All paints and products made for the surface coating industry broadly consist of three parts
- Pigments and extenders
- Vehicle or medium
- Metal Protective Coatings
plus other miscellaneous raw materials included for special purpose such as driers, anti-settling agents, thickeners and fungicides.
1. Pigments and Extenders
- Pigments are white or coloured powders, consisting of inorganic and organic chemical compounds, obtained either naturally (from the earth) or synthetically (from chemical factories), and they perform a variety of functions depending for what purpose they are used. All pigments provide opacity and colour and by careful blending, an extremely wide range of colour can be obtained. Certain neutral pigments impart durability against weather and other chemically active pigment form water resistant, and hence corrosion resistant when incorporated in the correct medium or binder. Commonly used pigments are titanium dioxide (white) oxides or iron (red, yellow and black) lead and zinc chromes (yellow, orange and red) carbon black and a variety of organic chemicals which provide blues, greens, reds and yellows.
- Extenders are generally inert inorganic minerals in fine powder form such as clays, chalk and other natural deposits which, when incorporated in paint become transparent due to their low refractive power. Hence, the name ‘extender’ or ‘filler’ as they are sometimes known, as their main purpose is to extend the contents of the paint to produce ‘body’, adjust the gloss of the finish (the more extender the lower the gloss) and, generally, to provide a useful cheap ingredient invaluable to the paint chemist. Commonly used mineral extenders are China Clay (Aluminium Silicate), Calcium Carbonate and Barytes (Barium Sulphate).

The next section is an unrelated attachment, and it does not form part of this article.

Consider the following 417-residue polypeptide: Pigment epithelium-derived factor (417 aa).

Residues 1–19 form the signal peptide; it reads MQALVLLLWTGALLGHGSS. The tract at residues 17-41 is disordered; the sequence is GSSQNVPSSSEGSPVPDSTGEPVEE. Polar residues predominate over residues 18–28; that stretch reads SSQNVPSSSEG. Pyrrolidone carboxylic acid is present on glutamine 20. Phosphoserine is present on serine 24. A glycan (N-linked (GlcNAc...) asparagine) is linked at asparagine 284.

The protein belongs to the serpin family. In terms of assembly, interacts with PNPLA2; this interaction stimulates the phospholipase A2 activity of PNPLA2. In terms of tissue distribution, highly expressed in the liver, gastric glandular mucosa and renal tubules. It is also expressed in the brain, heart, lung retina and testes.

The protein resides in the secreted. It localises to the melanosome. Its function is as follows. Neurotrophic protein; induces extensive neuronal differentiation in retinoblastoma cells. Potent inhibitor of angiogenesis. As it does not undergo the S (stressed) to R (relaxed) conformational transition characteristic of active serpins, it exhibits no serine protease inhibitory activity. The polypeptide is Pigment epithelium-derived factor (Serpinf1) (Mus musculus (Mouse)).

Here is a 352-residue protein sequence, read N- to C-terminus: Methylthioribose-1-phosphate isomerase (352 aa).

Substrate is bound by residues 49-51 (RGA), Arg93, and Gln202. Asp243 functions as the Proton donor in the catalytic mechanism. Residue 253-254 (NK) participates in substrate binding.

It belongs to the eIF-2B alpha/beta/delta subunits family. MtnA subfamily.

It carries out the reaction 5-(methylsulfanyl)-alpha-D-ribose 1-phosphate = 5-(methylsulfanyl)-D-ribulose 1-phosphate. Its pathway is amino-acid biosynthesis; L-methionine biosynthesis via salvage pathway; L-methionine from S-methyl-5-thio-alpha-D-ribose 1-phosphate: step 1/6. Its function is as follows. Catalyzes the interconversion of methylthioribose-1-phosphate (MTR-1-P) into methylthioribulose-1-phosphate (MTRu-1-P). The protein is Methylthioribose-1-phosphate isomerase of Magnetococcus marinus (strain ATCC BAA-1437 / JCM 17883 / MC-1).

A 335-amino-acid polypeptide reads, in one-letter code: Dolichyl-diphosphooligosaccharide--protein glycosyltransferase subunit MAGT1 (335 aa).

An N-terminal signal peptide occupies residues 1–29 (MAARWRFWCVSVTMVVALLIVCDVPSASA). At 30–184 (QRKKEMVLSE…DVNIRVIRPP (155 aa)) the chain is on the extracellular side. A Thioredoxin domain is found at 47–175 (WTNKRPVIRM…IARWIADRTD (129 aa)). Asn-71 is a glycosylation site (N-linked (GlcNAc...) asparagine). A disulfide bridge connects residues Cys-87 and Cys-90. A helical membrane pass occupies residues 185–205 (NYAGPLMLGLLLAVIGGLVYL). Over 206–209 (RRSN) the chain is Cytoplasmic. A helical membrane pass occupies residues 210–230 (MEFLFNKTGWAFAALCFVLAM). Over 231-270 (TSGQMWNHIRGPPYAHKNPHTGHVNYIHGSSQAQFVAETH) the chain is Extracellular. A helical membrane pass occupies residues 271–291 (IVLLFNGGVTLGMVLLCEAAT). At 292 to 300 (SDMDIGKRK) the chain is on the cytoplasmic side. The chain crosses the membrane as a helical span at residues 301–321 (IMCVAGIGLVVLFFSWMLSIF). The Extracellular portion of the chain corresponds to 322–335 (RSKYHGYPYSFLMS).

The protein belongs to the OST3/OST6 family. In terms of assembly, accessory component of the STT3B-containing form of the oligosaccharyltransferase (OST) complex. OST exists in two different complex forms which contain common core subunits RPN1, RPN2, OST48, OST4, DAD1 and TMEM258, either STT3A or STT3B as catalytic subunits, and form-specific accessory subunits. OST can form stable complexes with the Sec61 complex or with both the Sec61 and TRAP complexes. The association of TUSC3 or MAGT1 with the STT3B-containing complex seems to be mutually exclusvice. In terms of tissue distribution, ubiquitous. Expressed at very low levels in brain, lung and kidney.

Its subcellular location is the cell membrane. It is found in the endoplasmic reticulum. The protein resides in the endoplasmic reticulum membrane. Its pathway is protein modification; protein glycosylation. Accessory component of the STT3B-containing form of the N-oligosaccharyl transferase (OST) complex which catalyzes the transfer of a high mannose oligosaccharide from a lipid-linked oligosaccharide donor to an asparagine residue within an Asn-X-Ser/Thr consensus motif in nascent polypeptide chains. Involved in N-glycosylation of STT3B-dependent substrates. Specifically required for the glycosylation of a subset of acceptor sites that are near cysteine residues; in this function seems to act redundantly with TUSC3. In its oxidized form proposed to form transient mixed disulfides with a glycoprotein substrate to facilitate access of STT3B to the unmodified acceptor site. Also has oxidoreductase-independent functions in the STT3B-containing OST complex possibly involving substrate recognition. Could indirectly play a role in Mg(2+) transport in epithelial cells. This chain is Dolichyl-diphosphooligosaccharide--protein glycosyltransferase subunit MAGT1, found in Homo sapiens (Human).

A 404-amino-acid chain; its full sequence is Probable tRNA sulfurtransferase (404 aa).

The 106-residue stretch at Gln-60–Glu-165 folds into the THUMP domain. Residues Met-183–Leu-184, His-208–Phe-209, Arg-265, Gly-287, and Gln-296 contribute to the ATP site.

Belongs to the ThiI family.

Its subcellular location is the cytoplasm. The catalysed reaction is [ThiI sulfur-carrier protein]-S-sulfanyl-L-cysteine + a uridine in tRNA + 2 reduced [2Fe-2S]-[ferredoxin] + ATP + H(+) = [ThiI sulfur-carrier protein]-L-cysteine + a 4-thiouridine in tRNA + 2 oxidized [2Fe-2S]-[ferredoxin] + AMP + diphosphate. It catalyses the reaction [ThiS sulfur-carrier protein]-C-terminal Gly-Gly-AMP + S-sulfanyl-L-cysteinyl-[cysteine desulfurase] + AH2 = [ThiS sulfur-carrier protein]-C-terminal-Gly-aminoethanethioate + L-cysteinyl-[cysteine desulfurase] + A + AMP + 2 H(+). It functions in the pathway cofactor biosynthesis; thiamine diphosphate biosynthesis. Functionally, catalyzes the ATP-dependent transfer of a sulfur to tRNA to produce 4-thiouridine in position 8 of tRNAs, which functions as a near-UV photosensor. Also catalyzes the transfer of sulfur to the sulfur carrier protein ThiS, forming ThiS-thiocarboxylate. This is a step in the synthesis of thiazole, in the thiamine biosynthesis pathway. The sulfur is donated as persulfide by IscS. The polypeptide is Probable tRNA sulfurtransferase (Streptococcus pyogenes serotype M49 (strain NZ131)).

2. Vehicle or Medium
- Commonly known as the binder this part of paint is a liquid constituent, serving to bind together the pigments and extenders, which after application dries and solidifies by one or all of three methods – evaporation, oxidation and polymerisation (chemical reaction).
- In oleo-resinous paints such as enamels, primers, etc. the binder can consist of a wide variety of raw materials such as Linseed Oil, Varnishes made from vegetable oils with either natural resins (resin and copals from trees and fossils) or, now more commonly, synthetic resins (phenolic resins, ester gums and alkyds – all of which are complex chemical derivatives).
- In water based products such as emulsion paints, the binder can consist of an emulsion of oil in water (glue solution) or a dispersion in water of a synthetic resin such as styrene butadiene, acrylic or vinyl resins. There are all polymer resin and products of complex organic chemical reactions.
3. Metal Protective Coatings
- The name is self explanatory and the purpose of the solvent present in a paint formulation is to dissolve and thin the binder, and therefore the paint, to render the consistency suitable for application by whatever means is chosen – either brush, roller, spray or even dipping.
- In oil or varnish paints white spirit is by far the most common solvent but in more specialized products many other types of thinners and diluents are used including alcohols, ketones, acetates and a wide range of aromatic compounds. Another extremely well known paint thinner is, of course, water which is used in the manufacture of emulsion paints.
- Evaporation of the solvent from the applied paint film is the first stage in the drying process when the surface becomes sticky, rather than wet, and the process then proceeds chemically until the coat of paint is hard.